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Psychological horror films

Ryan Estabro​oks

about 2 years ago

I recently posted a ‘Films You Should Know’ article about Repulsion on my blog (at http://ryanestabrooks.com/Blog.html ) and I wanted to include everyone else on this discussion.

Repulsion, I would have to say, is my favorite horror movie of all time. It’s able to take it’s time, slowly developing the Carol character and putting us in her mindframe of insanity but in a very realistic way. I really do gravitate horror films that mainly deal with the mind and how it works vs. a slasher chopping up teenagers (which, don’t get me wrong, I enjoy some of those, just psychological stuff better).

-So for those that have seen Repulsion, what are your thoughts on it?
-How do you think it compares to Rosemary’s Baby, another horror film from Roman Polanski?
-What other psychological horror films do you think are outstanding?

odilonvert

about 2 years ago

Loved Repulsion. It’s one of my faves.

odilonvert

about 2 years ago

Have you seen The Tenant? There are parts that are quite good.

I think Rosemary’s Baby is probably the most beloved across the boards in terms of this kind of Polanski film, but I can’t comment on it because… I haven’t seen it (at least in its entirety).

VOLUPTE NOIR

about 2 years ago

Odi, you MUST see Rosemary’s Baby. It’s a genuine classic and sooo fun.

odilonvert

about 2 years ago

I know. I know. I will. I promise! :)

VOLUPTE NOIR

about 2 years ago

One of my personal favorites is the early sixties low-budget Carnival of Souls. And then there is always Eraserhead.

Ryan Estabro​oks

about 2 years ago

I have not seen The Tenant yet (it’s on my watchlist) but I have seen Rosemary’s Baby and really liked it! Although, to be honest, I was a bit inebriated so I don’t remember a whole lot of it…in fact, I should probably watch that again sometime soon.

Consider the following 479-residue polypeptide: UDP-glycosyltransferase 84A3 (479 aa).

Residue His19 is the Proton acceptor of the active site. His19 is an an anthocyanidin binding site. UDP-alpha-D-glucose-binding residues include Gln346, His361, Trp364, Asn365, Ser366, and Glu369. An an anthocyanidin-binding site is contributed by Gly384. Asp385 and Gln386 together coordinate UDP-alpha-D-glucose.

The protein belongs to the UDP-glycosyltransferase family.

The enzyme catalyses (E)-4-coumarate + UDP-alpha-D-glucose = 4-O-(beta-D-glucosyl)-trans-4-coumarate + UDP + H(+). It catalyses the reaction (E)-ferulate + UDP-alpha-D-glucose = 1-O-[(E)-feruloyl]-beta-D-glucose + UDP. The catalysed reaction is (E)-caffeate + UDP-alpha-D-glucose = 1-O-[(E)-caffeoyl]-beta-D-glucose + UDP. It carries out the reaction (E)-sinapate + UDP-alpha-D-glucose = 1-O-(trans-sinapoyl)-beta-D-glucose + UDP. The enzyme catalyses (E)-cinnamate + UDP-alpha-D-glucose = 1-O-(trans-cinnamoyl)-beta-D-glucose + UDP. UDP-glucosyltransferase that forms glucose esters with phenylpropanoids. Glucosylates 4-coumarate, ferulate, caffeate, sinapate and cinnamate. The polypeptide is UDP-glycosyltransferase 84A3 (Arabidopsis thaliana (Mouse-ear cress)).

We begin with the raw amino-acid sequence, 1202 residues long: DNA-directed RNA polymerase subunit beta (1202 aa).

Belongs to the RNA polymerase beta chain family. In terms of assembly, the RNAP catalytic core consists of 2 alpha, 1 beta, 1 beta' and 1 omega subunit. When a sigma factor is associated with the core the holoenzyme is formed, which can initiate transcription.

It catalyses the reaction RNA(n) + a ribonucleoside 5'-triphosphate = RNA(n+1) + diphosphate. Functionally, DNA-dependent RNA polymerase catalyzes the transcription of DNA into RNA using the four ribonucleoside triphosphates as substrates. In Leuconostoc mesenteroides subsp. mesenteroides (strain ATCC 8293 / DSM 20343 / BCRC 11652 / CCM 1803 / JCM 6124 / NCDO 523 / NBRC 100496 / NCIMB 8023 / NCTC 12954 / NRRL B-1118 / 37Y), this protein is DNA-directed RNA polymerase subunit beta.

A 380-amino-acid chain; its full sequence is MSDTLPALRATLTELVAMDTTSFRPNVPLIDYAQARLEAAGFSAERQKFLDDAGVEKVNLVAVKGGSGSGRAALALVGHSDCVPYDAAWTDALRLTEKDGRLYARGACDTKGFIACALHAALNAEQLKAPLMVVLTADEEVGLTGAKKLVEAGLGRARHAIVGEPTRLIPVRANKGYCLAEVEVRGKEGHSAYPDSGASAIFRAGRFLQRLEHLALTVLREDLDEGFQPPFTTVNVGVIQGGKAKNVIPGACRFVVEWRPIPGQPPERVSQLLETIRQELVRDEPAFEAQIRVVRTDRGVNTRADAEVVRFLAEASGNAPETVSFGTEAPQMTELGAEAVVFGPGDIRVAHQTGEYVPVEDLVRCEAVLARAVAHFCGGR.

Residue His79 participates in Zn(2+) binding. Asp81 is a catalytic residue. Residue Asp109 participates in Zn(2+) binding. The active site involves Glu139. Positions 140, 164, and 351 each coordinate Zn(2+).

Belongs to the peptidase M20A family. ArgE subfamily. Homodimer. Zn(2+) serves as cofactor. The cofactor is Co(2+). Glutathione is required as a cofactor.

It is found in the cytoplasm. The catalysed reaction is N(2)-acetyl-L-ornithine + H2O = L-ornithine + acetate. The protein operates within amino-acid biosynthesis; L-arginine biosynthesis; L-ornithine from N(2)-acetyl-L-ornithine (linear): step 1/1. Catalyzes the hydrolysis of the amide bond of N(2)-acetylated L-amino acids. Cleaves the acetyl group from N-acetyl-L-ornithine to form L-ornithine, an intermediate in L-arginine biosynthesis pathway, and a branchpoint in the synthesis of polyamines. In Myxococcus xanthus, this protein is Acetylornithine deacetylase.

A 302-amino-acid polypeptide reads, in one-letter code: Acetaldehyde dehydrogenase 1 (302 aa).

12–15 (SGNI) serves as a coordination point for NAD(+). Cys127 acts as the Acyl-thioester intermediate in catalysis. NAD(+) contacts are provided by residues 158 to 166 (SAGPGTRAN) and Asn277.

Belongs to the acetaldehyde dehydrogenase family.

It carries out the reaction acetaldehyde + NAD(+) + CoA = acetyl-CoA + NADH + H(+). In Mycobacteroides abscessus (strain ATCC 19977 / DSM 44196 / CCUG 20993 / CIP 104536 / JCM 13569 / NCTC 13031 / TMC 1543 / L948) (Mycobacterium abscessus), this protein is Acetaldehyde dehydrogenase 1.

ruby stevens

about 2 years ago

btw there’s a double bill on tcm late tonight: possession and repulsion :D

but rosemary’s baby will always be my favorite. ruth gordon, sooo creepy!!

VOLUPTE NOIR

about 2 years ago

Of the three Polanski films mentioned herein, The Tenant is by far the most oblique and bears repeated viewings. Creepy and good though. One might wonder why Polanski is so drawn to the macabre until one knows that as a child he was used for target practice by German soldiers in his native Poland and then had his beautiful pregnant wife stabbed to death by satanic Mansonites.

VOLUPTE NOIR

about 2 years ago

Yes, Rosemary’s Baby is all the creepier because it seems so plausible. No special effects or fire-spouting demons. In the words of Mia Farrow: “This is really happening!” And the soundtrack is classic.

odilonvert

about 2 years ago

I loved Eraserhead but it was full of humor (for me).

There was nothing humorous about Repulsion, that I could tell.

ruby stevens

about 2 years ago

another of my favorites, showing an influence on psycho and on rosemary’s baby

the seventh victim (1943). one of the great new york movies even if it was shot on a hollywood soundstage

VOLUPTE NOIR

about 2 years ago

^God yes. I’m a Lewton fanatic!

ruby stevens

about 2 years ago

yes me too! ^

ok i’m off to watch a film now; hope to see more suggestions here later! i love this kind of film!

Stavrogin

about 2 years ago

Just a few off the top of my head .

The DollArne Mattsson
MediumJacek Koprowicz
LokisJanusz Majewski
The Hour of the WolfIngmar Bergman
The Devil & PossessionAndrzej Zulawski
The PhantomMarek Nowicki
A Tale of Two SistersKim Ji-woon
MarebitoTakashi Shimizu
We Are All Demons ( to some extent ) – Henning Carlsen
GracePaul Solet
PulseKiyoshi Kurosawa
IdKei Fujiwara

And most of the films of Shinya Tsukamoto

ZED

about 2 years ago

Polanski is king of the psychological horror film with his “apartment trilogy” – with all three he totally hit it out of the ballpark.

ZED

about 2 years ago

Surprised Black Swan hasn’t been mentioned, since it’s a definitive example of the genre, even if it’s not all that great.

Experim​entoFil​m

about 2 years ago

Elio Petri’s A Quiet Place in the Country (1969)

Luigi Bazzoni’s Footprints on the Moon (1975)

ruby stevens

about 2 years ago